This should be combined with training, infrastructure and local economic plans “to support the creation of new globally competitive industry clusters in every part of the UK by 2030,” the commission said, drawing together businesses, universities and different levels of Government.
Covid has shaken up the global economy so much, reviving “economic nationalism” which threatens international supply chains, that Britain could even use a lead in technology and innovation to revitalise its manufacturing industries, Mr Allan said.
“If we strengthen our domestic supply chains and if we re-stimulate manufacturing for the domestic market, you can potentially service export markets as well,” he said.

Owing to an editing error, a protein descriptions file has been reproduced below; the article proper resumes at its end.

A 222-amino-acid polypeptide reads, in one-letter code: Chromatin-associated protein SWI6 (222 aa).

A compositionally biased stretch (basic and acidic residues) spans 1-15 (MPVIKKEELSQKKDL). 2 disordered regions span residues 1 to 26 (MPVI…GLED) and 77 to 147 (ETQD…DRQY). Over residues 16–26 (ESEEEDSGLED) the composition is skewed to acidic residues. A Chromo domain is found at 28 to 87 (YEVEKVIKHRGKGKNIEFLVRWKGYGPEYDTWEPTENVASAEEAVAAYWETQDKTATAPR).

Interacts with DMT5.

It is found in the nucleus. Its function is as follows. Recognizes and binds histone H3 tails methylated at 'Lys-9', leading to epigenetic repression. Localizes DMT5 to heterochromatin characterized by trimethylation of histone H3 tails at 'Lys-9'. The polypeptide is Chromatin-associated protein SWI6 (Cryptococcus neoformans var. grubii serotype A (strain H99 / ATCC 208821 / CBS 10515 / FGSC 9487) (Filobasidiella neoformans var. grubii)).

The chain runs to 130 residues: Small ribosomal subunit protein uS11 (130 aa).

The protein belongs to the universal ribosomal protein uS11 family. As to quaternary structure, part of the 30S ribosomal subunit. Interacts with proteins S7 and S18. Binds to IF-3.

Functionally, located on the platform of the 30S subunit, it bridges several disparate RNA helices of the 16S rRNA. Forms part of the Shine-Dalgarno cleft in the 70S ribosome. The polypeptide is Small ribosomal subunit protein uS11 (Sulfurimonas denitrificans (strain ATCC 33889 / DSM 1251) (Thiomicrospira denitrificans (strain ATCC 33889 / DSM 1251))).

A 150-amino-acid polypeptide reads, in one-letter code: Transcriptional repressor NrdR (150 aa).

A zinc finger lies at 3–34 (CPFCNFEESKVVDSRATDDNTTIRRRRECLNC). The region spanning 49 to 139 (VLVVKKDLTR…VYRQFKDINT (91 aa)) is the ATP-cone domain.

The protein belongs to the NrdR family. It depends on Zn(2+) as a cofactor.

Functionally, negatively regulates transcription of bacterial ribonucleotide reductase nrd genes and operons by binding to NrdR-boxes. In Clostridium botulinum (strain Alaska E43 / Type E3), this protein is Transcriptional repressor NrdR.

“It may sound like turning the clock back, but it is necessary. There are great advantages if you have short domestic supply chains – you can be much more flexible and respond more quickly to changes in demand.”
The commission also recommended the development of a “prosperity scorecard” to set goals for levelling up, allowing governments, local authorities and voters to keep a track of GDP, health, education and other measures of progress in each area.
A Government spokesperson said: “Last year we launched new measures to promote new jobs and skills, tackle climate change and level up the UK, through procurement.
“We will soon set out ways in which potential suppliers should also support the government’s wider priorities, such as Covid recovery, tackling inequality and helping the environment.”